Honokaa Landing

Plantation development along the 50 mile Hamakua Coast was hindered by sea cliffs that stand 100 to 400 feet. To cope with this, the plantations developed “landings” where materials could be transported from supply ships to the shore and plantation products could conversely make their way aboard ships. The first facilities featured seaside derrick landing booms. Though innovative, these proved untenable because they required relatively calm weather so that ships or lighters could get within range of the derricks.

What was needed was a system that would allow loading and unloading under most weather conditions. The answer was “wire landings”, wherein steel ropeways were constructed, linking vessels anchored offshore directly to the winch house near the derrick or at the cliff rim. Wire landings were installed at Kukuihaele, Honokaa, Paauhau, Okala, Papaaloa, Hakalau, Honomu, Pepeekeo and Onomea. In 1878, Honokaa Sugar Company installed a then-up-to-date ship-to-shore cable device. Honokaa Plantation eventually also had a cable hoist both from the Landing to the Mill, and another to Honokaa Town used by both the plantation and town merchants. Starting in 1909, engineers improved Hamakua’s wire landings by installing permanent buoys and buoy-to-shore cable systems which both provided safe anchorage and already installed cable systems to shore.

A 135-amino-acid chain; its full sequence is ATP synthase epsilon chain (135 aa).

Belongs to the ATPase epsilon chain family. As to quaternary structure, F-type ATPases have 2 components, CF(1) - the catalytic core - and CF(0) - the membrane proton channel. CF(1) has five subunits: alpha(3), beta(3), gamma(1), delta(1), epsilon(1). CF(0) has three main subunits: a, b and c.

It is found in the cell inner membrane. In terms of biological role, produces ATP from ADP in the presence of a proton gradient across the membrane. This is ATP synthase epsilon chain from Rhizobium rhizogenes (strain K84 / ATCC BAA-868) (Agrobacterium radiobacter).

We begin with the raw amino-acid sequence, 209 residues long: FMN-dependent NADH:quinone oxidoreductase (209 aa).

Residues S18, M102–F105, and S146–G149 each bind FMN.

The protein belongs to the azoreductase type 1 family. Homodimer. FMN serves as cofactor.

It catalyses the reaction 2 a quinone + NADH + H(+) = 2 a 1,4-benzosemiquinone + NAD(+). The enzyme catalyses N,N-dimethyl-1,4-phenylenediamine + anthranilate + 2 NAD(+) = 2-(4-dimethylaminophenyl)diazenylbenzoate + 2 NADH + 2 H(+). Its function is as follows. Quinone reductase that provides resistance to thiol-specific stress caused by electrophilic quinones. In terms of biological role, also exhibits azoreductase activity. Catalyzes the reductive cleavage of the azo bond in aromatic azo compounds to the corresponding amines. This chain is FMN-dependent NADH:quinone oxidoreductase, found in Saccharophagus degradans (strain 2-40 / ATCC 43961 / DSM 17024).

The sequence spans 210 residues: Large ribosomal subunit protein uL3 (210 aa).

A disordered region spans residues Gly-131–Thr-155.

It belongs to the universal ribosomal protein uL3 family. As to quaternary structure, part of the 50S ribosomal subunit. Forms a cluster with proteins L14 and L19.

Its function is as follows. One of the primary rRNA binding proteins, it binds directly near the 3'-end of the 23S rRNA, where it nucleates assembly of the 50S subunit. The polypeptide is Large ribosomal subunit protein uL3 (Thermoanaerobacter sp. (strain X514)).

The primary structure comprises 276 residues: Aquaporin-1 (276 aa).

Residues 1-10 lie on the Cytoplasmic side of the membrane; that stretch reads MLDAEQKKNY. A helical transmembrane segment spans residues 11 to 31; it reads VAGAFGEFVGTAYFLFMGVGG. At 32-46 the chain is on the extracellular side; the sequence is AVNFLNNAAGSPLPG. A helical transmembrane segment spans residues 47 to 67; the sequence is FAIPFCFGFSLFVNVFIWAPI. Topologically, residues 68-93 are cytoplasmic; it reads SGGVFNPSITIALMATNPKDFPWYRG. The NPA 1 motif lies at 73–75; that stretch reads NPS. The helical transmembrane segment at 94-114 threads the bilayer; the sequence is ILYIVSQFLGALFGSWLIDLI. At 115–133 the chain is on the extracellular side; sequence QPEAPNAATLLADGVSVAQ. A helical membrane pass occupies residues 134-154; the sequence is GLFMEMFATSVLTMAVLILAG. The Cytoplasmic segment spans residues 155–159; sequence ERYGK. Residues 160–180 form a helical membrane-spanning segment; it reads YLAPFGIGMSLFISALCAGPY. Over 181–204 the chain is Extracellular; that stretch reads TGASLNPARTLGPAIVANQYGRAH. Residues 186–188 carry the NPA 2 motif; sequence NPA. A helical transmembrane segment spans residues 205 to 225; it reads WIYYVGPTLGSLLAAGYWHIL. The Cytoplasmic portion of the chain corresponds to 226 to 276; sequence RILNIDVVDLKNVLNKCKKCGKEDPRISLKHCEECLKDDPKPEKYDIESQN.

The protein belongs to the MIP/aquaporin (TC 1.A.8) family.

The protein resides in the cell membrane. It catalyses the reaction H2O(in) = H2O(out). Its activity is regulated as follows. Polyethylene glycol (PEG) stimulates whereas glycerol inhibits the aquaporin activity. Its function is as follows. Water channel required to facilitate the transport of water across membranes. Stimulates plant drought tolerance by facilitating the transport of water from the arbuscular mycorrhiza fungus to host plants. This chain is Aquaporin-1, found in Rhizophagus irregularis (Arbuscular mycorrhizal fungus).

At Honokaa, the original landing was on the Waipio side of Nienie Gulch and featured the railroad bridge to the right. A fire in 1927 destroyed the original landing support buildings; later bulk sugar shipments departed through Kuikuihaele. After 1927, Honokaa was a molasses terminal on the Hilo side of the gulch. Note the round molasses storage tanks, the pipes going downslope into the water and the booms upon which the pipe floated to reach the ship offshore.